As part of the conditions of a package of financial support announced in October 2016, the ECB imposed a number of sanctions on Durham County Cricket Club, including removal of the club's eligibility to bid to stage Test cricket at the Riverside Ground. The club will still be eligible to bid to host one-day and Twenty20 international matches.
|Name of ground||Location||Year||FC
|The Racecourse||Durham City||1992–2011||8||7||0||15|
|Eastwood Gardens||Gateshead Fell||1992–1994||4||3||0||7|
|Green Lane||Durham City||1979||0||1||0||1|
|Source:cricketarchive Archived 10 May 2017 at the Wayback Machine|
Updated: 5 October 2016
Since Durham's induction as a first-class county, each player has been allocated a unique squad number. The first 11 numbers were allocated in batting order from the club's first game, and subsequent numbers have been allocated in order of appearance.
|No.||Name||Nat||Birth date||Batting style||Bowling style||Notes|
|7||Graham Clark||England||16 March 1993||Right-handed||Right-arm leg-break|
|10||Michael Jones||Scotland||5 January 1998||Right-handed||Right-arm off-break|
|14||Tom Mackintosh||Scotland||1 November 2003||Right-handed||—|
|16||Scott Borthwick||England||19 April 1990||Left-handed||Right-arm leg-break||Captain (FC)|
|19||Alex Lees||England||14 April 1993||Left-handed||Right-arm leg-break|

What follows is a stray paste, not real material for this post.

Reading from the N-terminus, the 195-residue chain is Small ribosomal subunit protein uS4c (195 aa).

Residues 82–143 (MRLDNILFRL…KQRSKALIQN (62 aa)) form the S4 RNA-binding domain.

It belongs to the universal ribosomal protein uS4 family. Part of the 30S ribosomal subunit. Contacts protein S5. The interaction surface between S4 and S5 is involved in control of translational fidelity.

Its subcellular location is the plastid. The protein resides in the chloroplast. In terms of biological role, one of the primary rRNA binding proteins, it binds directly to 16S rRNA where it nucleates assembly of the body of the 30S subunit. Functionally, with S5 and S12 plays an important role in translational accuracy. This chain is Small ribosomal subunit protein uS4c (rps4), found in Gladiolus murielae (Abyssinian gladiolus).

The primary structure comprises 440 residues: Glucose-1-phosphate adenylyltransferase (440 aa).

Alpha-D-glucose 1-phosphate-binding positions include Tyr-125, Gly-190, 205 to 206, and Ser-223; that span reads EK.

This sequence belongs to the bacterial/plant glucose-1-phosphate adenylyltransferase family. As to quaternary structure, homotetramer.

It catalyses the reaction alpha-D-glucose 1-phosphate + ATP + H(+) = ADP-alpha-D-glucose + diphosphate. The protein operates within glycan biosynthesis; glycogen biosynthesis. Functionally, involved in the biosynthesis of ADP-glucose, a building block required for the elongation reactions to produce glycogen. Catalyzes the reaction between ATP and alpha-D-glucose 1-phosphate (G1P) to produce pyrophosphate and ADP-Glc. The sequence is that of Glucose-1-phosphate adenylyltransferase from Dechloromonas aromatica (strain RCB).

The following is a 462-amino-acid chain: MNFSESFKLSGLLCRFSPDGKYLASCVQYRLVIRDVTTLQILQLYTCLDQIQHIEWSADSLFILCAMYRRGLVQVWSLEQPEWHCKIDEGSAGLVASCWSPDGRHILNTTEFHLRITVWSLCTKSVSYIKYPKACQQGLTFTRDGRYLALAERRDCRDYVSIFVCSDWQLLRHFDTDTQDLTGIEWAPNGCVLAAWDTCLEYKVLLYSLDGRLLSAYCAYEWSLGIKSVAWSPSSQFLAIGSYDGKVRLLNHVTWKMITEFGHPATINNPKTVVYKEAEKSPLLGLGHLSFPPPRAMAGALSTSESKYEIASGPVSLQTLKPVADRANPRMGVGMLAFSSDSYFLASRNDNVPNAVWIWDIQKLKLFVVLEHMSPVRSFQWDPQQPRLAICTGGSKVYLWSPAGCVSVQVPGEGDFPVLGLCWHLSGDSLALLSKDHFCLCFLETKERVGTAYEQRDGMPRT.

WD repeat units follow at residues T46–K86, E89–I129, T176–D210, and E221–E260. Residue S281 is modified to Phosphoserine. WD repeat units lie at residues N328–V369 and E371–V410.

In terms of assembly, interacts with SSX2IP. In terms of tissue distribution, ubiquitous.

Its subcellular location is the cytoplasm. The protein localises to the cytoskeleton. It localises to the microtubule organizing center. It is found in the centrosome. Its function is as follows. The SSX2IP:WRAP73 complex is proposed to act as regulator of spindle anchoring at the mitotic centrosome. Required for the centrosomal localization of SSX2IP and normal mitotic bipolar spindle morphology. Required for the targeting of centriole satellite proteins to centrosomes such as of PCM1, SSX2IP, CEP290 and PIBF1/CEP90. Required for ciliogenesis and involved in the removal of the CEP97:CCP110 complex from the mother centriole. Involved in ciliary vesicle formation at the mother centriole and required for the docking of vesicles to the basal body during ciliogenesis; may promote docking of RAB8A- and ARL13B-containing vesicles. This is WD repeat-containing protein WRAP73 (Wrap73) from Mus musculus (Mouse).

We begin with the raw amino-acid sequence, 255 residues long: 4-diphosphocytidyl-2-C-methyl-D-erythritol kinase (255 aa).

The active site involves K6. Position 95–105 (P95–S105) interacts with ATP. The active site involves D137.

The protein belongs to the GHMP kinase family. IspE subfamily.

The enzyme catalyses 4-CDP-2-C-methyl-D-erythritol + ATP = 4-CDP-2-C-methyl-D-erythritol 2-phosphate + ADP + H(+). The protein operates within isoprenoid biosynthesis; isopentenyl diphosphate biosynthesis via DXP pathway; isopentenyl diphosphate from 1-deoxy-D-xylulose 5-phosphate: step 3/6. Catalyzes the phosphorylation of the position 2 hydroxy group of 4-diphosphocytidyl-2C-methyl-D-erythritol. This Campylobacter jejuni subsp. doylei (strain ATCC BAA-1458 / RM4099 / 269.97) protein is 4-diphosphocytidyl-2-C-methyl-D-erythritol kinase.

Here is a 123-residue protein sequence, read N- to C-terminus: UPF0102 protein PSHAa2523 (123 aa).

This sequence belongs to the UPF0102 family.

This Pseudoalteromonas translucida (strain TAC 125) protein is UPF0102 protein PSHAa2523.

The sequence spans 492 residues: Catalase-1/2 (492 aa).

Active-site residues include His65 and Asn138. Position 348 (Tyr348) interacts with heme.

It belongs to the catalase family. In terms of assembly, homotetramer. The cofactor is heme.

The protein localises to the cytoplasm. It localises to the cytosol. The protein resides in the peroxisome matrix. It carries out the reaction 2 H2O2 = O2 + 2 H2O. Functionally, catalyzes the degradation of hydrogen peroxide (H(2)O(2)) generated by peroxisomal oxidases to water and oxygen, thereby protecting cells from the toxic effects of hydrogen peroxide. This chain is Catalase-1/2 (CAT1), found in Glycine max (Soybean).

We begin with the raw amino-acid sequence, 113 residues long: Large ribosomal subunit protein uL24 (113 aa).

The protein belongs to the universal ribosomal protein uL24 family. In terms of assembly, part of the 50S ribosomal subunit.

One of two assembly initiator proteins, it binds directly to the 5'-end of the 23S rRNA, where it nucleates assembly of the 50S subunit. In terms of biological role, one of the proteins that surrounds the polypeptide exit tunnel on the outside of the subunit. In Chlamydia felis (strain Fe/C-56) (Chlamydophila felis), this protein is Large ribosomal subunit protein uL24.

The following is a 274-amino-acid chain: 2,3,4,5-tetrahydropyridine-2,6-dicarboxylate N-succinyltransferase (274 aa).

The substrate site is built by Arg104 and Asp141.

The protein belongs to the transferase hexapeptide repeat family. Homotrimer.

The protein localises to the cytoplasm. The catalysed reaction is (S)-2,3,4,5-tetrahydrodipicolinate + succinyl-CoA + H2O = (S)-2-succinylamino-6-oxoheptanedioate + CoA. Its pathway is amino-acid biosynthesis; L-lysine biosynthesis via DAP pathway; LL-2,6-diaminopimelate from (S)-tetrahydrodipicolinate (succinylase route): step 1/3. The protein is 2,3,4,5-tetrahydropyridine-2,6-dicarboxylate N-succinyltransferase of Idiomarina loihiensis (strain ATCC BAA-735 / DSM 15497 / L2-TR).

|20||Jonathan Bushnell||England||6 September 2001||Right-handed||Right-arm medium|
|29||Keegan Petersen||South Africa||8 August 1993||Right-handed||Right-arm leg-break||Overseas player|
|53||Nic Maddinson||Australia||21 December 1991||Left-handed||Slow left-arm orthodox||Overseas player|
|58||Sean Dickson||South Africa||2 September 1991||Right-handed||Right-arm medium||UK Passport|
|70||Ashton Turner||Australia||25 January 1993||Right-handed||Right-arm off-break||T20 captain; |
Overseas player (T20 only)
|9||Rachin Ravindra||New Zealand||18 November 1999||Left-handed||Slow left-arm orthodox||Overseas player|
|23||Paul Coughlin||England||23 October 1992||Right-handed||Right-arm fast-medium|
|24||Luke Doneathy||England||26 July 2002||Right-handed||Right-arm fast-medium|
|38||Ben Stokes||England||4 June 1991||Left-handed||Right-arm fast-medium||England central contract|
|44||Ben Raine||England||14 September 1991||Left-handed||Right-arm fast-medium|
|80||Liam Trevaskis||England||18 April 1999||Left-handed||Slow left-arm orthodox|
|5||David Bedingham||South Africa||22 April 1994||Right-handed||—||Overseas player|
|66||Ned Eckersley||England||9 August 1989||Right-handed||Right-arm
|3||Harry Crawshaw||England||16 February 2003||Left-handed||Slow left-arm orthodox|
|8||George Drissell||England||20 January 1999||Right-handed||Right-arm off-break|
|22||Chris Rushworth||England||11 July 1986||Right-handed||Right-arm fast-medium|
|28||Stanley McAlindon||England||28 April 2004||Right-handed||Right-arm fast-medium|
|32||Matt Salisbury||England||18 April 1993||Right-handed||Right-arm fast-medium|
|33||Mark Wood||England||11 January 1990||Right-handed||Right-arm fast||England central contract|
|35||Matty Potts||England||29 October 1998||Right-handed||Right-arm fast-medium|
|68||Andrew Tye||Australia||12 December 1986||Right-handed||Right-arm fast-medium||Overseas player (T20 only)|
|73||Oli Gibson||England||7 July 2000||Right-handed||Right-arm fast-medium|
|99||Brydon Carse||England||31 July 1995||Right-handed||Right-arm fast-medium|